FRIDAY, March 22 (HealthDay News) -- Personal physical activity or fitness levels of health care providers are associated with their behavior toward related counseling, according to a review presented at the American Heart Association's Epidemiology & Prevention/Nutrition, Physical Activity & Metabolism 2013 Scientific Sessions, held from March 19 to 22 in New Orleans.
Isabel Garcia de Quevedo, M.S.P.H., and Felipe Lobelo, M.D., Ph.D., from the U.S. Centers for Disease and Prevention in Atlanta, reviewed the literature to examine the correlation between health care providers' personal physical activity habits and their related counseling practices. Twenty-four observational studies and four intervention studies were included.
The researchers found that personal physical activity habits were suggested to influence counseling behavior and attitudes toward physical activity. In 23 of the observational studies, health care providers' personal physical activity or fitness levels correlated significantly with their behavior toward related counseling. The correlation was seen for physicians, non-physicians, and medical and nursing students. Physicians' physical activity was an independent factor for counseling in four studies. Physical activity was significantly correlated with the perceived frequency of counseling in three studies. One of the four interventional studies focusing on medical students' physical activity habits reported a significant correlation between improved physicians' physical activity levels and counseling (odds ratio, 1.56).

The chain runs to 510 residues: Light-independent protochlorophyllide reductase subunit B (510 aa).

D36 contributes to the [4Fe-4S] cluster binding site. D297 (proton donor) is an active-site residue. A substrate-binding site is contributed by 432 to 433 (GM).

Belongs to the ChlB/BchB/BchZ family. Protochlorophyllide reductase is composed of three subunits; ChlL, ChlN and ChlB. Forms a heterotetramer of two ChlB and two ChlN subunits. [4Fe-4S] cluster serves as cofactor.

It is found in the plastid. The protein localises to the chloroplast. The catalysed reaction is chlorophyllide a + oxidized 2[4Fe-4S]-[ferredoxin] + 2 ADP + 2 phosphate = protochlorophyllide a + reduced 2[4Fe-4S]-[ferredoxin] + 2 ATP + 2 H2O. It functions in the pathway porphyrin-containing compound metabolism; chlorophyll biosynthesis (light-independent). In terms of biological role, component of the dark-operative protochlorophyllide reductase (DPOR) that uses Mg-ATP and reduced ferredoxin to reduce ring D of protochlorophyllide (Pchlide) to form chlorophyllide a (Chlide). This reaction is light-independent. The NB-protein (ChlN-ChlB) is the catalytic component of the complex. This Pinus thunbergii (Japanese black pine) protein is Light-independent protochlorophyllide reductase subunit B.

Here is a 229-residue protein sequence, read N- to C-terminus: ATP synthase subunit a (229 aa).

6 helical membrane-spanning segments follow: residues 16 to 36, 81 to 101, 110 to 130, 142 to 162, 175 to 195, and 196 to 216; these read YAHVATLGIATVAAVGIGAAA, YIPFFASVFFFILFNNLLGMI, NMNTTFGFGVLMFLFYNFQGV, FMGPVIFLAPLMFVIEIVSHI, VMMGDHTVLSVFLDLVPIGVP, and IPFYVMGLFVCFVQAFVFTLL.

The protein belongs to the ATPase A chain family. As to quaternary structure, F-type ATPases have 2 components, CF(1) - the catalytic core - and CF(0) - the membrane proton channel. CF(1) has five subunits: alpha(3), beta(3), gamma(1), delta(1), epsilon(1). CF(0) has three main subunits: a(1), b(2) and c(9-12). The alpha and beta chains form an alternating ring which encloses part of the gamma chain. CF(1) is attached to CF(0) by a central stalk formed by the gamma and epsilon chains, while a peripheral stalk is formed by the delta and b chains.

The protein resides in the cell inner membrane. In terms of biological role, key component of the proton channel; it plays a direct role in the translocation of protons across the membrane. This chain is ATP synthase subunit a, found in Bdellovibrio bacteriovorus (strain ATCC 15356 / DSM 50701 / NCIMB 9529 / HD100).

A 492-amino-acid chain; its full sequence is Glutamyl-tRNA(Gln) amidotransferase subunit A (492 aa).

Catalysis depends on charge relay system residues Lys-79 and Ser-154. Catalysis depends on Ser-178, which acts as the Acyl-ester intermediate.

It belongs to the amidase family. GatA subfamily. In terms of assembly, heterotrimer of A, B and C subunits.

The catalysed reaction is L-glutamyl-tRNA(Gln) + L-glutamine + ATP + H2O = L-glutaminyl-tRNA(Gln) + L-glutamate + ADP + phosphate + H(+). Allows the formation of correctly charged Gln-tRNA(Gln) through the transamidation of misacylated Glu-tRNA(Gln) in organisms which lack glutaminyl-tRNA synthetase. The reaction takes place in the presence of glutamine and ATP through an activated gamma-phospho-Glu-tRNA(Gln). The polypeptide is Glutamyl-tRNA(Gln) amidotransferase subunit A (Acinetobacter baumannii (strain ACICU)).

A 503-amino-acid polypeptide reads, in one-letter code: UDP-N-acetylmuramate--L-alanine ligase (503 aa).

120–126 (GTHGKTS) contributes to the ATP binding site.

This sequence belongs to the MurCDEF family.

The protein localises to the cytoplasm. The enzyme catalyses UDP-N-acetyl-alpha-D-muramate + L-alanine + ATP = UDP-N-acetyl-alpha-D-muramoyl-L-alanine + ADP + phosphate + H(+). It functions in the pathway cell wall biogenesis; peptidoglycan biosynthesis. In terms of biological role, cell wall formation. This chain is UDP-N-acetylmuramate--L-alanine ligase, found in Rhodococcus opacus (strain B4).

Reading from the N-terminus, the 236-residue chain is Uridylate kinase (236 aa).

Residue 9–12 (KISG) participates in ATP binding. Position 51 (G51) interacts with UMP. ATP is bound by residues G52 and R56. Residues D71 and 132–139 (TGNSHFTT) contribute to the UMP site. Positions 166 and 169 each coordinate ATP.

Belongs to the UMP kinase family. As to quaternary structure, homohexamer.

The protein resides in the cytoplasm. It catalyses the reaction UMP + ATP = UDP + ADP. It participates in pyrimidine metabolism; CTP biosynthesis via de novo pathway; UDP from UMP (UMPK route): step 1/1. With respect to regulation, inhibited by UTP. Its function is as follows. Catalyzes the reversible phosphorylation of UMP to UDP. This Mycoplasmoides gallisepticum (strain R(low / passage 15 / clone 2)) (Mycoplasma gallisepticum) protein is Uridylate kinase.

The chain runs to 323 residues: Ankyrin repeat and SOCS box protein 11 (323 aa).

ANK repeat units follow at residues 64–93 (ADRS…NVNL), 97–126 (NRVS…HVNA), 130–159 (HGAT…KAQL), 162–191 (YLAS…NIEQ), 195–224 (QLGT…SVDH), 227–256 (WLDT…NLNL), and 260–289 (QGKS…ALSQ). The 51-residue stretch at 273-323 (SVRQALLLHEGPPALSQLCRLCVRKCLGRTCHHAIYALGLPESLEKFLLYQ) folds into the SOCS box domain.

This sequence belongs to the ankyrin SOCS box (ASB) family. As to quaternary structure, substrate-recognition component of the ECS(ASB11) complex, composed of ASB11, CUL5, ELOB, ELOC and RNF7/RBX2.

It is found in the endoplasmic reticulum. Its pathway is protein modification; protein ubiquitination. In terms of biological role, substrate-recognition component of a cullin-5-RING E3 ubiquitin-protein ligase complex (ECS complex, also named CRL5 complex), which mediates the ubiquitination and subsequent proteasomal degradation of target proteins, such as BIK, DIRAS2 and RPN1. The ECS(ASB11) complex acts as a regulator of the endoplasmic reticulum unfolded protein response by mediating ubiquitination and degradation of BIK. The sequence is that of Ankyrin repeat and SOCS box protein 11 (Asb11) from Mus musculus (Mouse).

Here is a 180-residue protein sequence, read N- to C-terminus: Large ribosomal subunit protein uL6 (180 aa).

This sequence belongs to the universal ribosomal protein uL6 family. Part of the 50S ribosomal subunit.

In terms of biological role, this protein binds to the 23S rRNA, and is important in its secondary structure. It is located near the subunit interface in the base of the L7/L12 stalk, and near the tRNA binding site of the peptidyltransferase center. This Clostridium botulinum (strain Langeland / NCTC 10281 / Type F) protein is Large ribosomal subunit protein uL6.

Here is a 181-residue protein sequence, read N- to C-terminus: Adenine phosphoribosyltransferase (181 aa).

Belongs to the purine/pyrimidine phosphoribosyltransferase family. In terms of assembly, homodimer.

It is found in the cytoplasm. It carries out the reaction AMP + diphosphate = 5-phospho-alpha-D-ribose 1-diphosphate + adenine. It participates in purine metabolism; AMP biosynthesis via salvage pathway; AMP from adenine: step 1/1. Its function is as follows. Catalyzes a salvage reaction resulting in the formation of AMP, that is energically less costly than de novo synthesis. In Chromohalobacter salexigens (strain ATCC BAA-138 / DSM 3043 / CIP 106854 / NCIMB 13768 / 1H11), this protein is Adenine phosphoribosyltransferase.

"Patients rely on advice from health care providers to adopt healthier behaviors, so these findings suggest that improving health care providers' physical activity levels may be an easy way to help reduce physical inactivity among the general population," de Quevedo said in a statement.
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